At the beginning of the story, the author describes Mrs.Mallard as a woman having the distinctive trait of self-assertion which is constrained by her marriage. She seems to be the "victim" of an overbearing but occasionally loving husband. Being told of her husband's death, "She did not hear the story as many women have heard the same, with a paralyzed inablity to accept its significance." This shows that she is not totally locked into marriage as most women in her time. Although "she had loved him--sometimes," she unconsciously does not want to accept blindly the situation of being controlled by her husband. Mrs.Mallard is not a one-dimentional, clone-like woman having an expected, acceptable emotional response for every life condition.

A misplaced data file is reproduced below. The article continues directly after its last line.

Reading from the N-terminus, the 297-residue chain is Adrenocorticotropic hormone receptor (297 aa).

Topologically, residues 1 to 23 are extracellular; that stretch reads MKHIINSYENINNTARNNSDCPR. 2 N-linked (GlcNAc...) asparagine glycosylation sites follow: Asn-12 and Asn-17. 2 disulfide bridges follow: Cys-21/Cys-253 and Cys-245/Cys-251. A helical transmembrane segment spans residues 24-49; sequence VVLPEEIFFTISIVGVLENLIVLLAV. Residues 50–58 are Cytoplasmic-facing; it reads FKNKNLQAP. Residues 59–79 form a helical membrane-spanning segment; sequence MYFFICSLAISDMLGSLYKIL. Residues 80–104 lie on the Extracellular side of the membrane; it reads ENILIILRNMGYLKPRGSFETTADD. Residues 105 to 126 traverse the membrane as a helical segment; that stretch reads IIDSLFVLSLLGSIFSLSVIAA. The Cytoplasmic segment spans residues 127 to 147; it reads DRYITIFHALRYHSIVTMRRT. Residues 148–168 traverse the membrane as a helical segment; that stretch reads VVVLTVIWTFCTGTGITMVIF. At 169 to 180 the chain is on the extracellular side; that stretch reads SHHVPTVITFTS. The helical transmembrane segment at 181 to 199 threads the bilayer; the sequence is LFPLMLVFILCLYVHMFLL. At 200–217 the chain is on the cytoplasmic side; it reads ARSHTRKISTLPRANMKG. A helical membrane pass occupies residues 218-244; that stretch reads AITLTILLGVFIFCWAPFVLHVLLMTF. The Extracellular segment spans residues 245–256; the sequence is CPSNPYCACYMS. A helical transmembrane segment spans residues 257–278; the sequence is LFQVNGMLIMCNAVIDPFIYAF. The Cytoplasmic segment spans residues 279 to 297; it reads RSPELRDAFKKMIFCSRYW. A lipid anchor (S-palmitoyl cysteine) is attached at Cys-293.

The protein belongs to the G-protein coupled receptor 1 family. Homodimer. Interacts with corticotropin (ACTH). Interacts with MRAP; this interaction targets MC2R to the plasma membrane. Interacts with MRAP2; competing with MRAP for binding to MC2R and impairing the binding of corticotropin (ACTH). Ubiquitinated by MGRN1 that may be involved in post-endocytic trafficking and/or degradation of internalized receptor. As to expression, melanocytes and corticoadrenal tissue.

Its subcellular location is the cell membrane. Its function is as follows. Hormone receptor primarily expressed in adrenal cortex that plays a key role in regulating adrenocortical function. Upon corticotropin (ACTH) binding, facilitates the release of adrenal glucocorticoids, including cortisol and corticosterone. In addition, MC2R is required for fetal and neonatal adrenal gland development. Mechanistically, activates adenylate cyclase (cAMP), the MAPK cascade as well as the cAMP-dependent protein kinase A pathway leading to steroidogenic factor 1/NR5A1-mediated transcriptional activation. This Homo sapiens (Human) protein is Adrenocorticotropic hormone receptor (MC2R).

Mrs.Mallard's rather uncommon reaction to the news of Mr.Brently Mallard's death logically foreshadows the complete revelation of her suppressed longing for freedom. Being alone in her room "When the storm of grief" is over, she experiences "something coming to her and she was waiting for it, fearfully. What was it? She did not know; it was too subtle and elusive to name." Finally, she recognizes the freedom she has desired for a long time and it overcomes her sorrow: "Free! Body and soul free! She kept whispering." In her soul, the dark clouds are disappearing because she is illuminated. All the memories of her husband are now of the past. She is living in the present. At this point, she is no longer